Category: New Literacies (page 2 of 14)

Writing and publishing openly online

Ian O’Byrne, Assistant Professor of Educational Technologies at the University of New Haven and a big help when defining the Web Literacy Map, invited me to participate in the recording of his latest podcast, Digitally Literate.

Other than Ian and me, the participants were:

  • Gideon Burton – Asst. Professor of English, Brigham Young University
  • Rick Ferdig – Summit Professor of Learning Technologies; Kent State University
  • Charlotte Pierce – IPNE.org / peeragogy.org
  • Kristy Pytash / Assistant Professor, Literacy Education, Kent State University
  • Verena Roberts  – Open and Online Educational Consultant

We discussed the options for writing and publishing online, as well as the barriers involved (and more philosophical issues surrounding it).

It was recorded using Google+ Hangouts on Air, so you should see the embedded YouTube video below:

Don’t see anything? Try clicking here.

New to digital literacies? Read this.

Earlier today John Sutton asked for my “top few accessible reads overviewing digital literacies”. I was walking my son to his new school at the time, so responded that I would write a quick blog post later. Well, here it is.

Right off the bat I’d go for Howard Rheingold’s Net Smart. It’s wonderfully written by a (gentle) giant of the field. What I like about it is the mix of anecdote and academic research. It really is well put together.

After that, it’s slightly trickier to know where to turn – for a couple of reasons. First, the books in this field tend to be more academic than perhaps they need to be. Second, they’re also more expensive than they need to be. £20 for a text-based book is not my usual idea of money well spent. I’d rather dip into the Nordic Journal of Digital Literacy (available free online) – especially articles like Towards a Transformative Digital Literacies Pedagogy (Thomas, 2011)

Having said that, anyone who wants to get to grips with the field of digital literacies really does need to read Colin Lankshear and Michele Knobel’s Digital Literacies: Concepts, Policies and Practices. I enjoyed (re-)reading it. You might also want to try James Paul Gee’s What Video Games Have to Teach Us About Learning and Literacy.

I haven’t read everything that’s come out around digital literacies since I finished my thesis, but it’s important to realise that there’s different understanding of what the territory looks like depending upon which sector you’re in (schools, universities, formal/informal) and where you are in the world. The ongoing work of Henry Jenkins is venerated in North America so it’s probably worth reading the free MacArthur report he wrote with some others in 2009: Confronting the Challenges of Participatory Culture: Media Education for the 21st Century.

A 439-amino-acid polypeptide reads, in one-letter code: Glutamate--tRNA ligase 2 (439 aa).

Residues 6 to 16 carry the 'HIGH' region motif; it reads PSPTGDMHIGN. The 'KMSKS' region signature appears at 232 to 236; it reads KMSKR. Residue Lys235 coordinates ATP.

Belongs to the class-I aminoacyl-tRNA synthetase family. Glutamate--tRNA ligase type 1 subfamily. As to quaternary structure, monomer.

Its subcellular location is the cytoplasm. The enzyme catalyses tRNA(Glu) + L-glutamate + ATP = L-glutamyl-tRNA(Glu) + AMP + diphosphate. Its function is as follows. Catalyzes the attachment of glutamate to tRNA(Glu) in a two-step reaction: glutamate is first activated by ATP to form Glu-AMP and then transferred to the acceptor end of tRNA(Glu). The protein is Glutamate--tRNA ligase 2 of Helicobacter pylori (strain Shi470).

Other than that, and perhaps some work by David Buckingham, it’s difficult to point you towards something specific. There’s some great work by Stephen Downes and by Helen Beetham, but their work is more wide-ranging than just digital literacies. Downes’ excellent presentation Speaking in Lolcats, for example, is almost an hour and a half long. You can find Beetham’s work scattered around the Jisc Design Studio (a wiki).

Finally, while I’m slightly wary of tooting my own horn, I did spend six years looking at the field of digital literacies in my thesis. While that in itself is not as incomprehensible as some academic work, I am (taking my time in writing) a more accessible version of it. It’s an ebook called The Essential Elements of Digital Literacies which you can buy it now (currently at v0.9) and you’ll get v1.0 when it’s finished. I hope that helps John and some other people.

If there’s something I’ve missed that you’d recommend, please do mention it in the comment section below! 🙂

Image CC BY-NC-SA Tyler Wilson

v0.9 of ‘The Essential Elements of Digital Literacies’ now available! [E-BOOK]

The Essential Elements of Digital LiteraciesI’m delighted to announce that the latest iteration of my e-book The Essential Elements of Digital Literacies is now available. This takes us to v0.9!

Those who invested in previous versions have already received their free update, according to the OpenBeta process I devised. Or at least they should have done – ping me if not. 🙂

You can invest in v0.9 and then get the update to v1.0 by clicking below:


(v0.99 coming 27th May 2014) 


What’s included in this version?

  • Preface
  • Contents page
  • Chapter 2 – What’s the problem?
  • Chapter 3 – Everything is ambiguous
  • Chapter 4 – Why existing models of digital literacy don’t work
  • Chapter 5 – The Essential Elements of Digital Literacies
  • Chapter 6 – Curiosity created the LOLcat
  • Chapter 7 – Remix: the heart of digital literacies
  • Chapter 8 – Coding and the web (*NEW!*)

This means that the book’s main chapters are finished and all that’s left is the introduction and conclusion to write and a bit of copyediting to sort out. If you buy into the book now, you’ll receive the finished version as soon as it’s ready!